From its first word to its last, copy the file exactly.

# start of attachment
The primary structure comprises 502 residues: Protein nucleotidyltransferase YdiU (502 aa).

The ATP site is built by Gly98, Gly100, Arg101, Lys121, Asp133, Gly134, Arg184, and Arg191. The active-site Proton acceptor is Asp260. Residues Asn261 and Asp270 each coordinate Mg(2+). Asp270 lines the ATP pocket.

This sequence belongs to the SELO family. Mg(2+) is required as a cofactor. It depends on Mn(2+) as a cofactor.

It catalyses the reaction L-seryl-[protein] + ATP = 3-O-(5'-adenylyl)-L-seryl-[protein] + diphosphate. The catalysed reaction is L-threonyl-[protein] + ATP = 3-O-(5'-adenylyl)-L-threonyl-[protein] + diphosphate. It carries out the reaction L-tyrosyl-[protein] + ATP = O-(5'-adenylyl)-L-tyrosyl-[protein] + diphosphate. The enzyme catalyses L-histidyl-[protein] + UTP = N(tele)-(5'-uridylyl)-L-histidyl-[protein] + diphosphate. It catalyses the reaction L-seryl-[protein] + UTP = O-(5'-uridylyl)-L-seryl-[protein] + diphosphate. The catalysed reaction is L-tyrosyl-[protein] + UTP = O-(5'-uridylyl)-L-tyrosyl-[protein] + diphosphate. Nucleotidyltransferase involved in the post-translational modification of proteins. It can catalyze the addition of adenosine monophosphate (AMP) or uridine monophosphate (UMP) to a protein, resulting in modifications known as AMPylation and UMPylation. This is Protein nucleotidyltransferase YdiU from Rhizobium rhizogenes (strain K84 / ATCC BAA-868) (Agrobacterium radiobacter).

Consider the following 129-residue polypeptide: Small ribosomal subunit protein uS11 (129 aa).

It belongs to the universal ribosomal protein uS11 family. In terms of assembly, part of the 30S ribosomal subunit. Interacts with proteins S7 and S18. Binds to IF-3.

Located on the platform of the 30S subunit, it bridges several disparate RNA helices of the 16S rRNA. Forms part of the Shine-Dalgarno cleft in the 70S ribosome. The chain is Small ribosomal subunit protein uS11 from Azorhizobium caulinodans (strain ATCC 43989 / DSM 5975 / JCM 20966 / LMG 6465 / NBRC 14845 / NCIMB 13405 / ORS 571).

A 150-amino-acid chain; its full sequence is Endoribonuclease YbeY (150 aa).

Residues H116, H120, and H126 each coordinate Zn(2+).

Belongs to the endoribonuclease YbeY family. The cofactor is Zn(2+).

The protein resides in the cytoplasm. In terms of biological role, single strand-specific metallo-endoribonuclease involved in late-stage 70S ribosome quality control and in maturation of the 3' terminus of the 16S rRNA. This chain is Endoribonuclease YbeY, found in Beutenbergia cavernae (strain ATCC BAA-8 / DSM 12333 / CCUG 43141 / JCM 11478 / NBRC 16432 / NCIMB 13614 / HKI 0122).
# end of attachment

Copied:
The primary structure comprises 502 residues: Protein nucleotidyltransferase YdiU (502 aa).

The ATP site is built by Gly98, Gly100, Arg101, Lys121, Asp133, Gly134, Arg184, and Arg191. The active-site Proton acceptor is Asp260. Residues Asn261 and Asp270 each coordinate Mg(2+). Asp270 lines the ATP pocket.

This sequence belongs to the SELO family. Mg(2+) is required as a cofactor. It depends on Mn(2+) as a cofactor.

It catalyses the reaction L-seryl-[protein] + ATP = 3-O-(5'-adenylyl)-L-seryl-[protein] + diphosphate. The catalysed reaction is L-threonyl-[protein] + ATP = 3-O-(5'-adenylyl)-L-threonyl-[protein] + diphosphate. It carries out the reaction L-tyrosyl-[protein] + ATP = O-(5'-adenylyl)-L-tyrosyl-[protein] + diphosphate. The enzyme catalyses L-histidyl-[protein] + UTP = N(tele)-(5'-uridylyl)-L-histidyl-[protein] + diphosphate. It catalyses the reaction L-seryl-[protein] + UTP = O-(5'-uridylyl)-L-seryl-[protein] + diphosphate. The catalysed reaction is L-tyrosyl-[protein] + UTP = O-(5'-uridylyl)-L-tyrosyl-[protein] + diphosphate. Nucleotidyltransferase involved in the post-translational modification of proteins. It can catalyze the addition of adenosine monophosphate (AMP) or uridine monophosphate (UMP) to a protein, resulting in modifications known as AMPylation and UMPylation. This is Protein nucleotidyltransferase YdiU from Rhizobium rhizogenes (strain K84 / ATCC BAA-868) (Agrobacterium radiobacter).

Consider the following 129-residue polypeptide: Small ribosomal subunit protein uS11 (129 aa).

It belongs to the universal ribosomal protein uS11 family. In terms of assembly, part of the 30S ribosomal subunit. Interacts with proteins S7 and S18. Binds to IF-3.

Located on the platform of the 30S subunit, it bridges several disparate RNA helices of the 16S rRNA. Forms part of the Shine-Dalgarno cleft in the 70S ribosome. The chain is Small ribosomal subunit protein uS11 from Azorhizobium caulinodans (strain ATCC 43989 / DSM 5975 / JCM 20966 / LMG 6465 / NBRC 14845 / NCIMB 13405 / ORS 571).

A 150-amino-acid chain; its full sequence is Endoribonuclease YbeY (150 aa).

Residues H116, H120, and H126 each coordinate Zn(2+).

Belongs to the endoribonuclease YbeY family. The cofactor is Zn(2+).

The protein resides in the cytoplasm. In terms of biological role, single strand-specific metallo-endoribonuclease involved in late-stage 70S ribosome quality control and in maturation of the 3' terminus of the 16S rRNA. This chain is Endoribonuclease YbeY, found in Beutenbergia cavernae (strain ATCC BAA-8 / DSM 12333 / CCUG 43141 / JCM 11478 / NBRC 16432 / NCIMB 13614 / HKI 0122).